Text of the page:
At this stage in your school career you may not have thought about what degree you want to pursue, let alone your future career, but this is the time to plan ahead and think about your A-level options.
For some careers, the choice is pre-ordained. If you want to study medicine, you will need good science A-levels, for others, choosing a spread of subjects may leave your options more flexible. Sometimes the choice can be seemingly a little obscure; an Arts degree may require an A-level that demonstrates good essay writing capability.
Although time consuming, now is a good time to research which University and course you might wish to attend and look in detail at the specific entry criteria.
Many of the UK’s most prestigious universities belong to ‘The Russell Group’ which provides a guide, called Informed Choices, offering guidance on the entry requirements for a variety of degrees. Students wanting to apply for one of these universities are advised to study at least 2 subjects from the ‘Facilitating Subjects’ list.
BTEC offers an alternative to A-levels. These tend to be vocational, less academic, courses so may not be acceptable to all Universities. Some might ask for additional qualifications such as A-level mathematics to demonstrate sufficient academic background to be able to pursue a university degree. Where a BTEC is accepted, there may be a requirement that is more directly pertinent to the degree proposed. If BTEC is your preferred pathway then it is even more important to research your options carefully.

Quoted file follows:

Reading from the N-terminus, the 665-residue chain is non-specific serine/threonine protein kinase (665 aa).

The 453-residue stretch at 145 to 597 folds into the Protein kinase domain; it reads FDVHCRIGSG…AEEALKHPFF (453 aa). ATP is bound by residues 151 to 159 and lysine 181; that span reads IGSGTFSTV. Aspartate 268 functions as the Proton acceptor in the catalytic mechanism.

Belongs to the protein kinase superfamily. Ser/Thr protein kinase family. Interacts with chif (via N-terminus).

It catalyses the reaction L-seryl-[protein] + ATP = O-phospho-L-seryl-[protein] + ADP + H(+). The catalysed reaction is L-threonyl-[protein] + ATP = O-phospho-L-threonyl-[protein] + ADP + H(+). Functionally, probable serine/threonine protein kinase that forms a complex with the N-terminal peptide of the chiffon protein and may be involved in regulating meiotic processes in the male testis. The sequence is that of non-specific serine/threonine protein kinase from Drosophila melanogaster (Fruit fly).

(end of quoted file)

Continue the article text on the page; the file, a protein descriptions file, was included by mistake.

The International Baccalaureate offers another, more academic option for those who are bright but want to keep their options open.
Sometimes overlooked is that your A-level choices should reflect your abilities. That is balanced by the need to study subjects that actually interest you as well as ones you have an ability in, don’t be pushed into studying subjects you don’t feel comfortable about or enjoy. For instance, unless you specifically want to do a maths based degree then don’t feel under pressure to study A-level mathematics.
In terms of sources of advice, the first point of contact is of course your school, but sometimes you may not be confident with the quality or independence of that advice. You are a potential customer so can contact the university direct and speak to the admissions staff, having first of course checked their website for answers. Many universities have an online database of frequently asked questions (FAQs).
Whatever your final pathway choice MariAl Associates are here to help you make your dreams a reality.